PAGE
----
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Bobsk8

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Posted (edited)
1 hour ago, Bobsk8 said:

Where are the "trees"?

The tree scaling and draw distance are really screwed up in that sim lol

Edited by regis9
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Dave

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Posted (edited)
18 hours ago, David Mills said:

I first saw MS Flight Sim displayed on a Radio Shack TRS-80 Color Computer. I read an article about the sim in Rainbow Magazine. I wanted to make the purchase, but the sim back then required 32K system RAM, and my computer only had 16K. (That's not 32 megs or 32 gigs. That's 32K: 32,768 bytes. 

Odd, I had a TRS-80 (or Trash 80 as it became know) from Radio Shack and it you can be sure that it wasn't capable of color, it came with it's own black and white monitor. Programs and data were saved onto a voice tape recorder, Programs were written with an inbuilt basic interpreter and read in from the recorder if not already loaded.   The Commodore 64 had color but that was built well after the TRS80 hay day.

Edited by yellowjack
clarification

John

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52 minutes ago, yellowjack said:

Odd, I had a TRS-80 (or Trash 80 as it became know) from Radio Shack and it you can be sure that it wasn't capable of color, it came with it's own black and white monitor. Programs and data were saved onto a voice tape recorder, Programs were written with an inbuilt basic interpreter and read in from the recorder if not already loaded.   The Commodore 64 had color but that was built well after the TRS80 hay day.

There were a whole lot of TRS-80 computers over the years.  Models I, II, III, and 4 all had black and white built in monitors, but the Color Computer was the actual model name of a computer with no monitor meant to be connected to a color TV.  It came out in 1980, around the same time as the Model III, and only three years after the Model 1, and were made all the through the early 90's in various iterations.  Programs came on cartridges, or could be stored on an external tape drive or later an external floppy.  They also later went on to make a lot of different IBM PC clones for many years.  My start in computing was on a variety TRS-80's, so I definitely have some fond memories.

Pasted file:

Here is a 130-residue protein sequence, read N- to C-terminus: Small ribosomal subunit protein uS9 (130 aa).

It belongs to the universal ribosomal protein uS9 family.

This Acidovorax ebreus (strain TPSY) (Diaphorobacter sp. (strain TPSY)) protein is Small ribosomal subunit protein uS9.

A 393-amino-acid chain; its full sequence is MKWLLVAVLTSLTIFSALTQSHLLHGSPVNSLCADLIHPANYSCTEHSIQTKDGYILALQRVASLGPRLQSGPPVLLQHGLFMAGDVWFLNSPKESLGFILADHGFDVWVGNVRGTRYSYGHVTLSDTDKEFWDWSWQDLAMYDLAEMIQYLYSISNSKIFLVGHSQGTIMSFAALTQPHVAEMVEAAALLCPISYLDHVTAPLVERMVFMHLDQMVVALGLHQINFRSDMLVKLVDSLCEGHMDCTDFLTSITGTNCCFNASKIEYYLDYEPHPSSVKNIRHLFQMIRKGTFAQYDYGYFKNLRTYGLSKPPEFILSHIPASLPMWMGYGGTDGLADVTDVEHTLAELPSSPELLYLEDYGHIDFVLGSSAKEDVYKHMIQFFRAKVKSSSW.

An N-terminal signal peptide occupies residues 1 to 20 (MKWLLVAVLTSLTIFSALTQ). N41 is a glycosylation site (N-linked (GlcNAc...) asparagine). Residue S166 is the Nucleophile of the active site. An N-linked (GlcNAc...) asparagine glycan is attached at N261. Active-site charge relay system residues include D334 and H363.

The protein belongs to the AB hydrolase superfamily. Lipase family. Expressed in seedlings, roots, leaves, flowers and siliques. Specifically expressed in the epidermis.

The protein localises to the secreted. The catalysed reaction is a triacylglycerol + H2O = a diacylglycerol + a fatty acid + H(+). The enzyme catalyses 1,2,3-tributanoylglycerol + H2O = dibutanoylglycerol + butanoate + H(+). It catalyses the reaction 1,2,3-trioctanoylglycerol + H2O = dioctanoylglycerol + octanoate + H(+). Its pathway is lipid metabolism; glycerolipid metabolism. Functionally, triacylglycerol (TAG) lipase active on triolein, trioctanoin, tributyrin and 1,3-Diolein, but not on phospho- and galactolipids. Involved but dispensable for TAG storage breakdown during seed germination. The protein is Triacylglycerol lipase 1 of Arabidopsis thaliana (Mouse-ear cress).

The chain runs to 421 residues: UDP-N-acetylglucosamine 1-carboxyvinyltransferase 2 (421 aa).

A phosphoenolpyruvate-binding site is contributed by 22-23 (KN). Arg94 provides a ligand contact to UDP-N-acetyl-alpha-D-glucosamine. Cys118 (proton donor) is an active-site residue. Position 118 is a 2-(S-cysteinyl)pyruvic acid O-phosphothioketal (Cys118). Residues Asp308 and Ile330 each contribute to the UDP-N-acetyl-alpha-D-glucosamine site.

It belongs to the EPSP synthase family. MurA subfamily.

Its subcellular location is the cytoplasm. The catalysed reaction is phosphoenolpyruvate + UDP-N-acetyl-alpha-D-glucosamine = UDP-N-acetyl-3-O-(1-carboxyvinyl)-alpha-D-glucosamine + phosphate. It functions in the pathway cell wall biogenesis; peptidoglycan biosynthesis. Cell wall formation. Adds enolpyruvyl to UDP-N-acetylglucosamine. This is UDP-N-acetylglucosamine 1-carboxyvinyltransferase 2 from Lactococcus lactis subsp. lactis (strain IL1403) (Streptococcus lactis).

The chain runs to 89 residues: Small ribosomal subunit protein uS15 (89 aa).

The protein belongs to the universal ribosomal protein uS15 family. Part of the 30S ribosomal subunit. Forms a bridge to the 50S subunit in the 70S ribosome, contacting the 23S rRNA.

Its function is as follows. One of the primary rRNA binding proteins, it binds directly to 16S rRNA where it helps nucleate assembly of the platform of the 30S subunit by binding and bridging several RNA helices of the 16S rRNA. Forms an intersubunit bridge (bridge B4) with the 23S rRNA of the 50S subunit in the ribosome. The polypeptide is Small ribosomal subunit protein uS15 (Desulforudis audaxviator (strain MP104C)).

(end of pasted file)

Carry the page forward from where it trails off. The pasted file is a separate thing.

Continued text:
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Posted (edited)
2 hours ago, yellowjack said:

Odd, I had a TRS-80 (or Trash 80 as it became know) from Radio Shack and it you can be sure that it wasn't capable of color, it came with it's own black and white monitor. Programs and data were saved onto a voice tape recorder, Programs were written with an inbuilt basic interpreter and read in from the recorder if not already loaded.   The Commodore 64 had color but that was built well after the TRS80 hay day.

Radio Shack marketed a TRS-80, which was (more or less) IBM compatible. That was the machine you owned. Additionally, Radio Shack marketed a much-less-expensive TRS-80 Color Computer. The "Color Computer" was part of the name of the brand: "TRS-80 Color Computer." It was marketed at roughly the same time as the Commodore 64 and, like the Commodore 64, was originally designed to be connected to a TV set, thus providing a (low res) color display. I bought my first Color Computer in 1985. There were three incarnations of the Color Computer: the original, the Color Computer 2 (often called CoCo 2), and finally the CoCo 3, which had a maximum internal RAM of 512K. The TRS-80 Color Computer also used a cassette recorder to store programs, but later offered an option for an external 5.25" floppy disk. The Color Computer also had a built-in MS BASIC interpreter.

Here's a very good Wikipedia article detailing the history of the TRS-80 Color Computer. https://en.wikipedia.org/wiki/TRS-80_Color_Computer

The point of my post was that this little machine ran a very early version of MS Flight Simulator. It looked nothing like today's version, of course. But it was exciting for its time.

Edited by David Mills

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5 hours ago, yellowjack said:

Odd, I had a TRS-80 (or Trash 80 as it became know) from Radio Shack and it you can be sure that it wasn't capable of color, it came with it's own black and white monitor. Programs and data were saved onto a voice tape recorder, Programs were written with an inbuilt basic interpreter and read in from the recorder if not already loaded.   The Commodore 64 had color but that was built well after the TRS80 hay day.

The Commodore PET was the contemporary of the TRS-80.  That was my very first computer and I was ecstatic that it had 32k.  Programs were also stored on a tape drive and it could take 15-20 min to load anything. I would often start the tape drive loading something then go outside and mess around in the backyard for a bit until the program loaded.  It couldn’t do actual raster graphics - you made images by creative use of text and a preset list of graphic shapes (lines, circles, triangles) all that would fit in the space of a single ASCII character.
 

 Funny thing is that despite the slowness and limitations I loved it at the time!

 

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12 hours ago, abrams_tank said:

I watched the video and when it got to the part on FSX in 2006, that video looks comparable to vanilla X-Plane and vanilla P3D without any mods, lol.

But what about XPlane 12 ?

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